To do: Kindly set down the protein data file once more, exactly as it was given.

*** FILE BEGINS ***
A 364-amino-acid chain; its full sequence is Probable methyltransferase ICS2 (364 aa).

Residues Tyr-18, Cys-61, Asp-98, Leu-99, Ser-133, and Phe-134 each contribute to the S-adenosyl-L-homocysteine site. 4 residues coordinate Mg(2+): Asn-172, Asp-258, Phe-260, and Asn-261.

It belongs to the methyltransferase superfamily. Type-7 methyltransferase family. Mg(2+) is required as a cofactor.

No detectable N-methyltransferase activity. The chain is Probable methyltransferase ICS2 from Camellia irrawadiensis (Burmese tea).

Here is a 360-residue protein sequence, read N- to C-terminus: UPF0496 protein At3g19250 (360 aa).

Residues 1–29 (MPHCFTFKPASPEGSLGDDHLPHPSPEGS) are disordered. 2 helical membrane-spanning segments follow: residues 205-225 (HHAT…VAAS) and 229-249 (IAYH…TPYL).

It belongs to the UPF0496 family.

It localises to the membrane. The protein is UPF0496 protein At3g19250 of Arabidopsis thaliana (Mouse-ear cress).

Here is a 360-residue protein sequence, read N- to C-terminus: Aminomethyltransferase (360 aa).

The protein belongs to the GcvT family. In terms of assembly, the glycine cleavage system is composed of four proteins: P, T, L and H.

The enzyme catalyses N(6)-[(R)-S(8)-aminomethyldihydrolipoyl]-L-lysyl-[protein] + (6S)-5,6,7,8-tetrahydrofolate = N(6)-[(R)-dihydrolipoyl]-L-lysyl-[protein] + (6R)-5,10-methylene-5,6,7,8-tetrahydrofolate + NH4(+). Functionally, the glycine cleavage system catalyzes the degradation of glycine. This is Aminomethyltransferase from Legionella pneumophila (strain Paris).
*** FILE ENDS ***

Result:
A 364-amino-acid chain; its full sequence is Probable methyltransferase ICS2 (364 aa).

Residues Tyr-18, Cys-61, Asp-98, Leu-99, Ser-133, and Phe-134 each contribute to the S-adenosyl-L-homocysteine site. 4 residues coordinate Mg(2+): Asn-172, Asp-258, Phe-260, and Asn-261.

It belongs to the methyltransferase superfamily. Type-7 methyltransferase family. Mg(2+) is required as a cofactor.

No detectable N-methyltransferase activity. The chain is Probable methyltransferase ICS2 from Camellia irrawadiensis (Burmese tea).

Here is a 360-residue protein sequence, read N- to C-terminus: UPF0496 protein At3g19250 (360 aa).

Residues 1–29 (MPHCFTFKPASPEGSLGDDHLPHPSPEGS) are disordered. 2 helical membrane-spanning segments follow: residues 205-225 (HHAT…VAAS) and 229-249 (IAYH…TPYL).

It belongs to the UPF0496 family.

It localises to the membrane. The protein is UPF0496 protein At3g19250 of Arabidopsis thaliana (Mouse-ear cress).

Here is a 360-residue protein sequence, read N- to C-terminus: Aminomethyltransferase (360 aa).

The protein belongs to the GcvT family. In terms of assembly, the glycine cleavage system is composed of four proteins: P, T, L and H.

The enzyme catalyses N(6)-[(R)-S(8)-aminomethyldihydrolipoyl]-L-lysyl-[protein] + (6S)-5,6,7,8-tetrahydrofolate = N(6)-[(R)-dihydrolipoyl]-L-lysyl-[protein] + (6R)-5,10-methylene-5,6,7,8-tetrahydrofolate + NH4(+). Functionally, the glycine cleavage system catalyzes the degradation of glycine. This is Aminomethyltransferase from Legionella pneumophila (strain Paris).